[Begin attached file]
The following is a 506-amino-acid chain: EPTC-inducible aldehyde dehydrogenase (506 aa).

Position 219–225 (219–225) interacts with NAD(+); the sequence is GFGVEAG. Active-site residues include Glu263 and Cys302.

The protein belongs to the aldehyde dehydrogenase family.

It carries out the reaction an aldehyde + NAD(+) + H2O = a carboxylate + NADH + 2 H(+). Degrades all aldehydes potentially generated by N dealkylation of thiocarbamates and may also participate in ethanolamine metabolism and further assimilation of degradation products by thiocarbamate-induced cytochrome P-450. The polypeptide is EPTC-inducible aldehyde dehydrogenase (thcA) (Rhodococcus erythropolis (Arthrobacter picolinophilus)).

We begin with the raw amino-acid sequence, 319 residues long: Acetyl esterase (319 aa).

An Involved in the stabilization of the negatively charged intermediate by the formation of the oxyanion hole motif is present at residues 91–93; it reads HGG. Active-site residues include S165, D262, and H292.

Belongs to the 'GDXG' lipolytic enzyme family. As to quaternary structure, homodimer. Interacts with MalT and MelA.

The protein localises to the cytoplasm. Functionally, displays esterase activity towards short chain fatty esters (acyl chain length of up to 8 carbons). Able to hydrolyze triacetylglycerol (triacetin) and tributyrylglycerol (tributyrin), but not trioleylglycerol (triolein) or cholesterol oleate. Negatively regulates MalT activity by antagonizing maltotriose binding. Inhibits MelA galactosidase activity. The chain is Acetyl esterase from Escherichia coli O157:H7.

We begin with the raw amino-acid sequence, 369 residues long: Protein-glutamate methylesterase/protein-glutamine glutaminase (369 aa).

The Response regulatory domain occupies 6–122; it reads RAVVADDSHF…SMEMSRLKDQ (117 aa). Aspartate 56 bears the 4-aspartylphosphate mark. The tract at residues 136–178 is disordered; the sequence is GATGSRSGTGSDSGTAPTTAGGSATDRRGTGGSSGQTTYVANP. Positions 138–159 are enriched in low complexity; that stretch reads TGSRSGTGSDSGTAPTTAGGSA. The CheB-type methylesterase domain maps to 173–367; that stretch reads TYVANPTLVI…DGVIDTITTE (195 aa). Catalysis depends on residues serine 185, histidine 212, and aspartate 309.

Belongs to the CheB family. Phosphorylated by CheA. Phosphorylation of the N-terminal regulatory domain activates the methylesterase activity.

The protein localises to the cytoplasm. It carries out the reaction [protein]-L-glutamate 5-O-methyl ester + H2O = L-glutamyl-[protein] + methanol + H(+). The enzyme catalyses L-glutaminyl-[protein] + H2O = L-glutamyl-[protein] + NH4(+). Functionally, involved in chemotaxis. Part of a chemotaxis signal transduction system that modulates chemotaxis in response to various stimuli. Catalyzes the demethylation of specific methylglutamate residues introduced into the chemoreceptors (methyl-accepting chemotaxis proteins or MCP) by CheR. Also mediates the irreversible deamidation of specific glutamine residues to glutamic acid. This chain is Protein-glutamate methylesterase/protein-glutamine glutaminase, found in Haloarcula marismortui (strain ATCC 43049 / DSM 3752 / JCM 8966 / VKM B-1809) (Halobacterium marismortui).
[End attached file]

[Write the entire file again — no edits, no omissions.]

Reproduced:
The following is a 506-amino-acid chain: EPTC-inducible aldehyde dehydrogenase (506 aa).

Position 219–225 (219–225) interacts with NAD(+); the sequence is GFGVEAG. Active-site residues include Glu263 and Cys302.

The protein belongs to the aldehyde dehydrogenase family.

It carries out the reaction an aldehyde + NAD(+) + H2O = a carboxylate + NADH + 2 H(+). Degrades all aldehydes potentially generated by N dealkylation of thiocarbamates and may also participate in ethanolamine metabolism and further assimilation of degradation products by thiocarbamate-induced cytochrome P-450. The polypeptide is EPTC-inducible aldehyde dehydrogenase (thcA) (Rhodococcus erythropolis (Arthrobacter picolinophilus)).

We begin with the raw amino-acid sequence, 319 residues long: Acetyl esterase (319 aa).

An Involved in the stabilization of the negatively charged intermediate by the formation of the oxyanion hole motif is present at residues 91–93; it reads HGG. Active-site residues include S165, D262, and H292.

Belongs to the 'GDXG' lipolytic enzyme family. As to quaternary structure, homodimer. Interacts with MalT and MelA.

The protein localises to the cytoplasm. Functionally, displays esterase activity towards short chain fatty esters (acyl chain length of up to 8 carbons). Able to hydrolyze triacetylglycerol (triacetin) and tributyrylglycerol (tributyrin), but not trioleylglycerol (triolein) or cholesterol oleate. Negatively regulates MalT activity by antagonizing maltotriose binding. Inhibits MelA galactosidase activity. The chain is Acetyl esterase from Escherichia coli O157:H7.

We begin with the raw amino-acid sequence, 369 residues long: Protein-glutamate methylesterase/protein-glutamine glutaminase (369 aa).

The Response regulatory domain occupies 6–122; it reads RAVVADDSHF…SMEMSRLKDQ (117 aa). Aspartate 56 bears the 4-aspartylphosphate mark. The tract at residues 136–178 is disordered; the sequence is GATGSRSGTGSDSGTAPTTAGGSATDRRGTGGSSGQTTYVANP. Positions 138–159 are enriched in low complexity; that stretch reads TGSRSGTGSDSGTAPTTAGGSA. The CheB-type methylesterase domain maps to 173–367; that stretch reads TYVANPTLVI…DGVIDTITTE (195 aa). Catalysis depends on residues serine 185, histidine 212, and aspartate 309.

Belongs to the CheB family. Phosphorylated by CheA. Phosphorylation of the N-terminal regulatory domain activates the methylesterase activity.

The protein localises to the cytoplasm. It carries out the reaction [protein]-L-glutamate 5-O-methyl ester + H2O = L-glutamyl-[protein] + methanol + H(+). The enzyme catalyses L-glutaminyl-[protein] + H2O = L-glutamyl-[protein] + NH4(+). Functionally, involved in chemotaxis. Part of a chemotaxis signal transduction system that modulates chemotaxis in response to various stimuli. Catalyzes the demethylation of specific methylglutamate residues introduced into the chemoreceptors (methyl-accepting chemotaxis proteins or MCP) by CheR. Also mediates the irreversible deamidation of specific glutamine residues to glutamic acid. This chain is Protein-glutamate methylesterase/protein-glutamine glutaminase, found in Haloarcula marismortui (strain ATCC 43049 / DSM 3752 / JCM 8966 / VKM B-1809) (Halobacterium marismortui).